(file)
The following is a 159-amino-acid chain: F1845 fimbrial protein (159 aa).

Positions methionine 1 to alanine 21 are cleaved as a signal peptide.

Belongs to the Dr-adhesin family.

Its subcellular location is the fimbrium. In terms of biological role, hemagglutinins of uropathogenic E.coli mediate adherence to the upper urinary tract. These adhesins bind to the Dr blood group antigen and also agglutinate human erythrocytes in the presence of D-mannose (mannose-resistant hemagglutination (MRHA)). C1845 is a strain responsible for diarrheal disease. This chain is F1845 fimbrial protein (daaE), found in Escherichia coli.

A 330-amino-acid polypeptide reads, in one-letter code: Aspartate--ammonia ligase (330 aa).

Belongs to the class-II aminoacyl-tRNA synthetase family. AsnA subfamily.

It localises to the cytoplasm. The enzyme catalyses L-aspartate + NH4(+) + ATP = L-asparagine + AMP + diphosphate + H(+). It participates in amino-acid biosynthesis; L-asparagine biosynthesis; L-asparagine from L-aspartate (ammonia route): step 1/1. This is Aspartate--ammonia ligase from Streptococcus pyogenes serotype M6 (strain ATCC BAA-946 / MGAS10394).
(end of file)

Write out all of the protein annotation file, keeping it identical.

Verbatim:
The following is a 159-amino-acid chain: F1845 fimbrial protein (159 aa).

Positions methionine 1 to alanine 21 are cleaved as a signal peptide.

Belongs to the Dr-adhesin family.

Its subcellular location is the fimbrium. In terms of biological role, hemagglutinins of uropathogenic E.coli mediate adherence to the upper urinary tract. These adhesins bind to the Dr blood group antigen and also agglutinate human erythrocytes in the presence of D-mannose (mannose-resistant hemagglutination (MRHA)). C1845 is a strain responsible for diarrheal disease. This chain is F1845 fimbrial protein (daaE), found in Escherichia coli.

A 330-amino-acid polypeptide reads, in one-letter code: Aspartate--ammonia ligase (330 aa).

Belongs to the class-II aminoacyl-tRNA synthetase family. AsnA subfamily.

It localises to the cytoplasm. The enzyme catalyses L-aspartate + NH4(+) + ATP = L-asparagine + AMP + diphosphate + H(+). It participates in amino-acid biosynthesis; L-asparagine biosynthesis; L-asparagine from L-aspartate (ammonia route): step 1/1. This is Aspartate--ammonia ligase from Streptococcus pyogenes serotype M6 (strain ATCC BAA-946 / MGAS10394).